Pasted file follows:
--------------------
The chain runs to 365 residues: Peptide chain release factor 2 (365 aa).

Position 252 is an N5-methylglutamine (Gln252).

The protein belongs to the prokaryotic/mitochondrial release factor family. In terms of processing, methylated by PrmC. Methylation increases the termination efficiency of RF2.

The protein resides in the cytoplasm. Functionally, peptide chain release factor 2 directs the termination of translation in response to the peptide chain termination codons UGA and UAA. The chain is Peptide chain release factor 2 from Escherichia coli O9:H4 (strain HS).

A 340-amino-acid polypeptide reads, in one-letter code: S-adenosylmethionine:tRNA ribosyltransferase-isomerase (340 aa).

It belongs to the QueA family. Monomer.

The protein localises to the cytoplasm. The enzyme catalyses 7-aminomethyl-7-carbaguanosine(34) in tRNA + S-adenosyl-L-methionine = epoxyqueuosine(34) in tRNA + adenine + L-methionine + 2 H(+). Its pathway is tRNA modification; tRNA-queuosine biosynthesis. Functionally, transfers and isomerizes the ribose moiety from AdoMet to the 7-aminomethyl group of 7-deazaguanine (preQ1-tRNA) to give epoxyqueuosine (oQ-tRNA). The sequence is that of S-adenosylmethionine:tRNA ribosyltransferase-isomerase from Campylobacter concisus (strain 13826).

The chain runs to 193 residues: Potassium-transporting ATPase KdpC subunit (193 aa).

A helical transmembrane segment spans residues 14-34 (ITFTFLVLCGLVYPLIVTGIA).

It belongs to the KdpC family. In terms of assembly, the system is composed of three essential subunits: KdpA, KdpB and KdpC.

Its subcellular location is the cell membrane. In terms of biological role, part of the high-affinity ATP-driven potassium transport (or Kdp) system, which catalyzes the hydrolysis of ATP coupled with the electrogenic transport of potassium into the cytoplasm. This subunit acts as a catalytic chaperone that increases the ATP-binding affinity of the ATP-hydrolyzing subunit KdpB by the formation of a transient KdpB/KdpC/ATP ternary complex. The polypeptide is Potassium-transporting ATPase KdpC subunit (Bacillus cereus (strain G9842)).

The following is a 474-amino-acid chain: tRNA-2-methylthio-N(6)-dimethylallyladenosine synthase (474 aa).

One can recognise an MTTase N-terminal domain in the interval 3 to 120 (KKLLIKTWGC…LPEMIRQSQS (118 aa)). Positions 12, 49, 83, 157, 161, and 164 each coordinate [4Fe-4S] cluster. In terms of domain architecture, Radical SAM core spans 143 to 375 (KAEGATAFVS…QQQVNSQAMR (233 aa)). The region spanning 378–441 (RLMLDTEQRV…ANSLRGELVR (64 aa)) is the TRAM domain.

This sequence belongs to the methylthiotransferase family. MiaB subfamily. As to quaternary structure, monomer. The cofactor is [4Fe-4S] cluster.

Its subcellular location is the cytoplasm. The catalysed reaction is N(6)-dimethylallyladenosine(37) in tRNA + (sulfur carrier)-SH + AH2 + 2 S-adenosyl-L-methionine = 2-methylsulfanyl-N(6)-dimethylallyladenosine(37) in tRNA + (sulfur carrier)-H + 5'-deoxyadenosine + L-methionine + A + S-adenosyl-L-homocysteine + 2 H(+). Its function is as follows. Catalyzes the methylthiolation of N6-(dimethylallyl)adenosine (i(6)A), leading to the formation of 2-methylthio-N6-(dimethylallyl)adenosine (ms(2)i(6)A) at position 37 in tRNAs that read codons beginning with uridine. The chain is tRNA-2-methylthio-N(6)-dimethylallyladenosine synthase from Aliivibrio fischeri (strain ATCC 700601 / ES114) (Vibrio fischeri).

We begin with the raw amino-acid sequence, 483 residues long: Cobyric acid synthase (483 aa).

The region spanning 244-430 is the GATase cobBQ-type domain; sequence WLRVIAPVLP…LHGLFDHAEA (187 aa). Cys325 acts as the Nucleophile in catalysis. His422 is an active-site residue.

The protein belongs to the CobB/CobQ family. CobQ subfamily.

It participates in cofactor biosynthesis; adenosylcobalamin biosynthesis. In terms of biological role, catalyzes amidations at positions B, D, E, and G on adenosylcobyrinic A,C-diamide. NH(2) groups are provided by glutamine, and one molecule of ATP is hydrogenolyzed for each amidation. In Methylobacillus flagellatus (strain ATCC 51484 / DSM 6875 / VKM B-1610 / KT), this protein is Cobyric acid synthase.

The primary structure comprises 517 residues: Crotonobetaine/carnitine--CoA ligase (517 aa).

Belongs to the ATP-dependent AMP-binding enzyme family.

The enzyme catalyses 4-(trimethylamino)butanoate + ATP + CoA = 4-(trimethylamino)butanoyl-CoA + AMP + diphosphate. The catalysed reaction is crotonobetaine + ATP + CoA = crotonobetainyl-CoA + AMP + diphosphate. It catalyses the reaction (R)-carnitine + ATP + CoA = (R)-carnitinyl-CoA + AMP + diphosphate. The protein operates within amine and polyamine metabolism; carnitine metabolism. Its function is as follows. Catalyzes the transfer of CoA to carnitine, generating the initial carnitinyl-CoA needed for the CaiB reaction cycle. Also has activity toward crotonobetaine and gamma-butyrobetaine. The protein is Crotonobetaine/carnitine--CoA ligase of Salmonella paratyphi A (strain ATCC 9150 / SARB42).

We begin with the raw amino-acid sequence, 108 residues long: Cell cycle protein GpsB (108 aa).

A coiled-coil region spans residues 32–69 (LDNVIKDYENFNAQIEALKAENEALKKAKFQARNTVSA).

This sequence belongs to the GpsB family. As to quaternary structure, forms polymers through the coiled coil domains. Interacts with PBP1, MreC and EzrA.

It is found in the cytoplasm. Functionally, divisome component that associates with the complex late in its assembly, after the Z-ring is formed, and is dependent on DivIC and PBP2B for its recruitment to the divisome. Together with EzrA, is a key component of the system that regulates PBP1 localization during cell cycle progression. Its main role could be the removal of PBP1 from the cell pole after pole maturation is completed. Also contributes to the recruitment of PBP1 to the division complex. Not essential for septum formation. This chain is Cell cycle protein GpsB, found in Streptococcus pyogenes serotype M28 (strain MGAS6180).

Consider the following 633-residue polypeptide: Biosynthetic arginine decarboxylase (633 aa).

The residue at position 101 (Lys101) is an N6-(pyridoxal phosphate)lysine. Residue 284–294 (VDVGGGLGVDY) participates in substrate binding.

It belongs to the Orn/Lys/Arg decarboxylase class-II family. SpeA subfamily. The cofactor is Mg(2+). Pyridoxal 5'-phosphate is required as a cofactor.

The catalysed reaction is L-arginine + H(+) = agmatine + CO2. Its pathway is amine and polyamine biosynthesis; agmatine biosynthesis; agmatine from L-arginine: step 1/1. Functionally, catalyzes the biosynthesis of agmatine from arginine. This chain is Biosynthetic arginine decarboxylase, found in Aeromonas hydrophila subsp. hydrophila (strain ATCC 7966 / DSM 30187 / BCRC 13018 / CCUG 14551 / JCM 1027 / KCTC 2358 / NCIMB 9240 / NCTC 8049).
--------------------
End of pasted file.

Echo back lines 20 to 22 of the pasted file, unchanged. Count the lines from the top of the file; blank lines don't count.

The primary structure comprises 517 residues: Crotonobetaine/carnitine--CoA ligase (517 aa).

Belongs to the ATP-dependent AMP-binding enzyme family.

The enzyme catalyses 4-(trimethylamino)butanoate + ATP + CoA = 4-(trimethylamino)butanoyl-CoA + AMP + diphosphate. The catalysed reaction is crotonobetaine + ATP + CoA = crotonobetainyl-CoA + AMP + diphosphate. It catalyses the reaction (R)-carnitine + ATP + CoA = (R)-carnitinyl-CoA + AMP + diphosphate. The protein operates within amine and polyamine metabolism; carnitine metabolism. Its function is as follows. Catalyzes the transfer of CoA to carnitine, generating the initial carnitinyl-CoA needed for the CaiB reaction cycle. Also has activity toward crotonobetaine and gamma-butyrobetaine. The protein is Crotonobetaine/carnitine--CoA ligase of Salmonella paratyphi A (strain ATCC 9150 / SARB42).